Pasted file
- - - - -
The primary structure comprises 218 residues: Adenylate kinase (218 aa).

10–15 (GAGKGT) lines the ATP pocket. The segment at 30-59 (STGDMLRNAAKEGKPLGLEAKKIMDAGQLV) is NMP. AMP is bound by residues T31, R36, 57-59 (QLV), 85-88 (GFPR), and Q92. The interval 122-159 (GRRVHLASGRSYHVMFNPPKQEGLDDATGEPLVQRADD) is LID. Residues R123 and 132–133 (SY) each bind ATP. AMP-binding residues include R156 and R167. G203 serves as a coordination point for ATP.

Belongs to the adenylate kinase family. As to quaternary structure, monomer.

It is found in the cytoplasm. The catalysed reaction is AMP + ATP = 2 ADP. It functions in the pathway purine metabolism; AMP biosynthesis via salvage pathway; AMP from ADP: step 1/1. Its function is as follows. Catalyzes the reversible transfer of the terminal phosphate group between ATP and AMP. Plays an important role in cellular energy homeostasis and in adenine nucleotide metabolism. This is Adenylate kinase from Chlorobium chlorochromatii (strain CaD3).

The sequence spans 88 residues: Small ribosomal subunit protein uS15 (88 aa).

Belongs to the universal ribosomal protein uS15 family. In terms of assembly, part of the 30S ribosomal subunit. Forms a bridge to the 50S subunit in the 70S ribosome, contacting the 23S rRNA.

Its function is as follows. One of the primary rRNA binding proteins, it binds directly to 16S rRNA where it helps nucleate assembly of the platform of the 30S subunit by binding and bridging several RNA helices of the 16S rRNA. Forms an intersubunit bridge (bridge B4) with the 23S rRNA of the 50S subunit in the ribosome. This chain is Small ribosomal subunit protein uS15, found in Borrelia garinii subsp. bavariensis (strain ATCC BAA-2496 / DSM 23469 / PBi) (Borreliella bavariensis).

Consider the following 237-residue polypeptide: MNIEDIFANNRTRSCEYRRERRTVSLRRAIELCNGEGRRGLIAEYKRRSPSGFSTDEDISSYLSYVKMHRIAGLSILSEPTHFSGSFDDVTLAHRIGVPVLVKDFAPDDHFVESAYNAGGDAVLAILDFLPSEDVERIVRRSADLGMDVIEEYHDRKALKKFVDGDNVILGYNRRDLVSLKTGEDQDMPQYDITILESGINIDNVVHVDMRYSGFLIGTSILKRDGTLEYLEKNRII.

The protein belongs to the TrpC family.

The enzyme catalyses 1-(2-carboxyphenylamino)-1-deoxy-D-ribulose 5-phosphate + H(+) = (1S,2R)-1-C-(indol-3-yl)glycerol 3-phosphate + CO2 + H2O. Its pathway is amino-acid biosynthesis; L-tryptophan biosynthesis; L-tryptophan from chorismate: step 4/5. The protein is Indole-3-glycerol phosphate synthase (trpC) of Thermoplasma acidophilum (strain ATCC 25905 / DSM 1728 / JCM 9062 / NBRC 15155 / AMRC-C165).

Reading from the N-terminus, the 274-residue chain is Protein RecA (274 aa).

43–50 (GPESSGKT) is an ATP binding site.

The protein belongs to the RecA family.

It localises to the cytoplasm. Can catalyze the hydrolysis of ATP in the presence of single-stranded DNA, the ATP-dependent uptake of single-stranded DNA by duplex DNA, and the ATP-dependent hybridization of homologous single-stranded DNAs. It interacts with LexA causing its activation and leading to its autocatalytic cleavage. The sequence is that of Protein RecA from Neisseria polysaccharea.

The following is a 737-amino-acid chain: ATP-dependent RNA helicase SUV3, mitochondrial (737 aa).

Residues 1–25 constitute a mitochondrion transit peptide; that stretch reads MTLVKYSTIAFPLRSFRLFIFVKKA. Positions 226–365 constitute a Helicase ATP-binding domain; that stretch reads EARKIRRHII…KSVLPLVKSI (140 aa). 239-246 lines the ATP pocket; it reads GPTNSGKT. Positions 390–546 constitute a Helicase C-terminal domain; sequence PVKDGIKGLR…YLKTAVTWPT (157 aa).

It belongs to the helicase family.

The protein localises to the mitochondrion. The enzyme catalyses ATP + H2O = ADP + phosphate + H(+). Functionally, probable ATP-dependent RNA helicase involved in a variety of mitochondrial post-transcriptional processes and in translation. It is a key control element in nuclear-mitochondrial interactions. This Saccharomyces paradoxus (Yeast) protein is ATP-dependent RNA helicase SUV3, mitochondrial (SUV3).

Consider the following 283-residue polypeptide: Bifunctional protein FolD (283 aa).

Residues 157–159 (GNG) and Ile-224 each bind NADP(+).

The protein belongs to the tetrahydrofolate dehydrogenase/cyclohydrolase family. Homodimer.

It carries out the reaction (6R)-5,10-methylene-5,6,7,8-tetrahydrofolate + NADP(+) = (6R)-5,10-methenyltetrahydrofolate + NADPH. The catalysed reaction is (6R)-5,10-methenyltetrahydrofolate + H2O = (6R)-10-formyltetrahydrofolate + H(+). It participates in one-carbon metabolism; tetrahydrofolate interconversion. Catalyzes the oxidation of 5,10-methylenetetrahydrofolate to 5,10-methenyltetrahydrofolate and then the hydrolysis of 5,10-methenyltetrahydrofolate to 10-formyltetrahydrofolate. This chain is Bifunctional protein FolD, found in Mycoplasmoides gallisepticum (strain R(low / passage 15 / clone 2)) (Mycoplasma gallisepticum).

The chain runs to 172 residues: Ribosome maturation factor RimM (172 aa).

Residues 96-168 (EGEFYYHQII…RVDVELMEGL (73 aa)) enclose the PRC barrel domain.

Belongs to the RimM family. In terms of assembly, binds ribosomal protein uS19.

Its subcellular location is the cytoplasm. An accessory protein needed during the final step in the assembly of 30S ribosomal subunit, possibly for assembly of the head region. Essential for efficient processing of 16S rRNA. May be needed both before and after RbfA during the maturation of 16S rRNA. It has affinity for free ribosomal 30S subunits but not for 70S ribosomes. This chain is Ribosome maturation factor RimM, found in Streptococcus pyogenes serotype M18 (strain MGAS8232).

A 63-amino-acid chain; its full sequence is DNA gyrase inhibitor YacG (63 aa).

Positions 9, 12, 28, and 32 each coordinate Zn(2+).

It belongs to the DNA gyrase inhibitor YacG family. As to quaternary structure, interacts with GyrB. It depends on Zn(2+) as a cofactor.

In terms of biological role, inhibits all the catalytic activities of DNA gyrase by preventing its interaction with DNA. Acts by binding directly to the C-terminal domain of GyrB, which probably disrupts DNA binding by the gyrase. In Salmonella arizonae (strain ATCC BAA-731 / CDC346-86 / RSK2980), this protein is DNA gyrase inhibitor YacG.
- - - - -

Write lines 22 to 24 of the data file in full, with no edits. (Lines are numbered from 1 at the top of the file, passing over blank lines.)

It carries out the reaction (6R)-5,10-methylene-5,6,7,8-tetrahydrofolate + NADP(+) = (6R)-5,10-methenyltetrahydrofolate + NADPH. The catalysed reaction is (6R)-5,10-methenyltetrahydrofolate + H2O = (6R)-10-formyltetrahydrofolate + H(+). It participates in one-carbon metabolism; tetrahydrofolate interconversion. Catalyzes the oxidation of 5,10-methylenetetrahydrofolate to 5,10-methenyltetrahydrofolate and then the hydrolysis of 5,10-methenyltetrahydrofolate to 10-formyltetrahydrofolate. This chain is Bifunctional protein FolD, found in Mycoplasmoides gallisepticum (strain R(low / passage 15 / clone 2)) (Mycoplasma gallisepticum).

The chain runs to 172 residues: Ribosome maturation factor RimM (172 aa).

Residues 96-168 (EGEFYYHQII…RVDVELMEGL (73 aa)) enclose the PRC barrel domain.